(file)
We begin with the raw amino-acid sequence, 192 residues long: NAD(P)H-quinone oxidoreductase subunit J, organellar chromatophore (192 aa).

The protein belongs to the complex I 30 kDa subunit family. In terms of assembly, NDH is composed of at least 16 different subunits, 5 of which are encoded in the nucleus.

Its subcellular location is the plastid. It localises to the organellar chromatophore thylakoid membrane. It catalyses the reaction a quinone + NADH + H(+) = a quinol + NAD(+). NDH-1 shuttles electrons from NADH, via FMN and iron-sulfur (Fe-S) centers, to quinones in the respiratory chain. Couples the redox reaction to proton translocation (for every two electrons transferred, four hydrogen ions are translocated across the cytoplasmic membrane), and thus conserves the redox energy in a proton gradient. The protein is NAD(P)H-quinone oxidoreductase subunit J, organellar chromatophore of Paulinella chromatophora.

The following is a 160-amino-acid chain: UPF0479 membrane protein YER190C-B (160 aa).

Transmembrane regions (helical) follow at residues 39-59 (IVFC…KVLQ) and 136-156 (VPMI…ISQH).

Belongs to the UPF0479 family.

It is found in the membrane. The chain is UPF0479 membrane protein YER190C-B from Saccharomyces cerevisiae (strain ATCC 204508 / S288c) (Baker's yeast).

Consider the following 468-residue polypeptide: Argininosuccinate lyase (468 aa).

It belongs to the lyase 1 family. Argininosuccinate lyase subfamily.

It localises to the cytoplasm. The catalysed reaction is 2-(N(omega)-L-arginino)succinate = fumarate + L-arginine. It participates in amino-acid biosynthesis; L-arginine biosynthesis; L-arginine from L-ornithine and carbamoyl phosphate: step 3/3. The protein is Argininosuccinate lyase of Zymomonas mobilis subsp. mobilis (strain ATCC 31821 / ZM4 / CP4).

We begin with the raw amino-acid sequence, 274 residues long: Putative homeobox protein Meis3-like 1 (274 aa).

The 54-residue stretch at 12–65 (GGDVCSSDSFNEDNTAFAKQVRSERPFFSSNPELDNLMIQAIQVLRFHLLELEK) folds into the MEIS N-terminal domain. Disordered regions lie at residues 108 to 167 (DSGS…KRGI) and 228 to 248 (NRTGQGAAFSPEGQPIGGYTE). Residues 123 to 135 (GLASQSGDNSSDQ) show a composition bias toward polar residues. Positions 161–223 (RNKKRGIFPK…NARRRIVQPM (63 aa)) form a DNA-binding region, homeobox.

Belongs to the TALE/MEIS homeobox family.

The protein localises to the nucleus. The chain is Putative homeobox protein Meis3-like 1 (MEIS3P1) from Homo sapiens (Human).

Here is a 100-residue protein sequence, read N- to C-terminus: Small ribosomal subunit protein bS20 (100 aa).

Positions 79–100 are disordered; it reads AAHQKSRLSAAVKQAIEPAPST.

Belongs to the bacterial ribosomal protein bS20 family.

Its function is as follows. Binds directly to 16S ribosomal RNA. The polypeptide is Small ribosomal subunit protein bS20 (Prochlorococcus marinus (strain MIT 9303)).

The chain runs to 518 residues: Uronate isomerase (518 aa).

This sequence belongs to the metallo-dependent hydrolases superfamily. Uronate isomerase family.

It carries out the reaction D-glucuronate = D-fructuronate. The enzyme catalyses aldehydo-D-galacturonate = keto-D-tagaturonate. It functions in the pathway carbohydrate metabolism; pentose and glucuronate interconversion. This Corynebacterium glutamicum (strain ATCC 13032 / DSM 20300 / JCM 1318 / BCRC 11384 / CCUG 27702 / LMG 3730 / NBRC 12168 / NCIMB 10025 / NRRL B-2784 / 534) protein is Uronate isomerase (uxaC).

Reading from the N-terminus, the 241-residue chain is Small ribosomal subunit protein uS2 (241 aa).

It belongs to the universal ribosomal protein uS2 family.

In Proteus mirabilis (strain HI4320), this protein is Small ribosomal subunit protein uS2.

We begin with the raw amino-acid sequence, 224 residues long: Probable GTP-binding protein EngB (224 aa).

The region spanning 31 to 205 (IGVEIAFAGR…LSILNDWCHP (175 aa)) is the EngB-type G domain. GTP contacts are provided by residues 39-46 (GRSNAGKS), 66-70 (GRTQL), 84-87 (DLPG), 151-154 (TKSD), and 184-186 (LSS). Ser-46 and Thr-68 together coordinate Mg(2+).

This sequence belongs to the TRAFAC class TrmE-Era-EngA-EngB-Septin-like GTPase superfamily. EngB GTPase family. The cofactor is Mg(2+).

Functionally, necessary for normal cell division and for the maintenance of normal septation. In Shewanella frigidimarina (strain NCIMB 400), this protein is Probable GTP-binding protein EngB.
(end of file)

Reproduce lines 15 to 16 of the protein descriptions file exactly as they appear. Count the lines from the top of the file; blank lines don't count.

Here is a 100-residue protein sequence, read N- to C-terminus: Small ribosomal subunit protein bS20 (100 aa).

Positions 79–100 are disordered; it reads AAHQKSRLSAAVKQAIEPAPST.